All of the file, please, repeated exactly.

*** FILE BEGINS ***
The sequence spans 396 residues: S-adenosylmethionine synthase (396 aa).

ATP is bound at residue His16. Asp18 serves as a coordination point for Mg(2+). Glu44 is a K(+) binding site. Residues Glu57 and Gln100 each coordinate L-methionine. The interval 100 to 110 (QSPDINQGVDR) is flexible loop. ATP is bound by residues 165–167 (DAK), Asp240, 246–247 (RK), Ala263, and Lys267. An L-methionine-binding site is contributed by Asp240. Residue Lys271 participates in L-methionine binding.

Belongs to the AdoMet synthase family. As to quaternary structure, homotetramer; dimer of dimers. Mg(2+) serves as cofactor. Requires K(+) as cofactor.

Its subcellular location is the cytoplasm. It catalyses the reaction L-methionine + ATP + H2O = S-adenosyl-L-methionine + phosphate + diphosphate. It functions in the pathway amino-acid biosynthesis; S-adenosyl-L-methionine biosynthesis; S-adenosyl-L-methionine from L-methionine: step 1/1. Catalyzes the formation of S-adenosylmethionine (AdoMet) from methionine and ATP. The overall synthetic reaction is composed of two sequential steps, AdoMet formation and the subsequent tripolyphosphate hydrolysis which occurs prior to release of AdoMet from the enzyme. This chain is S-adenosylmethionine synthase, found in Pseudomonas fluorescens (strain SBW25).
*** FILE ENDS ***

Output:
The sequence spans 396 residues: S-adenosylmethionine synthase (396 aa).

ATP is bound at residue His16. Asp18 serves as a coordination point for Mg(2+). Glu44 is a K(+) binding site. Residues Glu57 and Gln100 each coordinate L-methionine. The interval 100 to 110 (QSPDINQGVDR) is flexible loop. ATP is bound by residues 165–167 (DAK), Asp240, 246–247 (RK), Ala263, and Lys267. An L-methionine-binding site is contributed by Asp240. Residue Lys271 participates in L-methionine binding.

Belongs to the AdoMet synthase family. As to quaternary structure, homotetramer; dimer of dimers. Mg(2+) serves as cofactor. Requires K(+) as cofactor.

Its subcellular location is the cytoplasm. It catalyses the reaction L-methionine + ATP + H2O = S-adenosyl-L-methionine + phosphate + diphosphate. It functions in the pathway amino-acid biosynthesis; S-adenosyl-L-methionine biosynthesis; S-adenosyl-L-methionine from L-methionine: step 1/1. Catalyzes the formation of S-adenosylmethionine (AdoMet) from methionine and ATP. The overall synthetic reaction is composed of two sequential steps, AdoMet formation and the subsequent tripolyphosphate hydrolysis which occurs prior to release of AdoMet from the enzyme. This chain is S-adenosylmethionine synthase, found in Pseudomonas fluorescens (strain SBW25).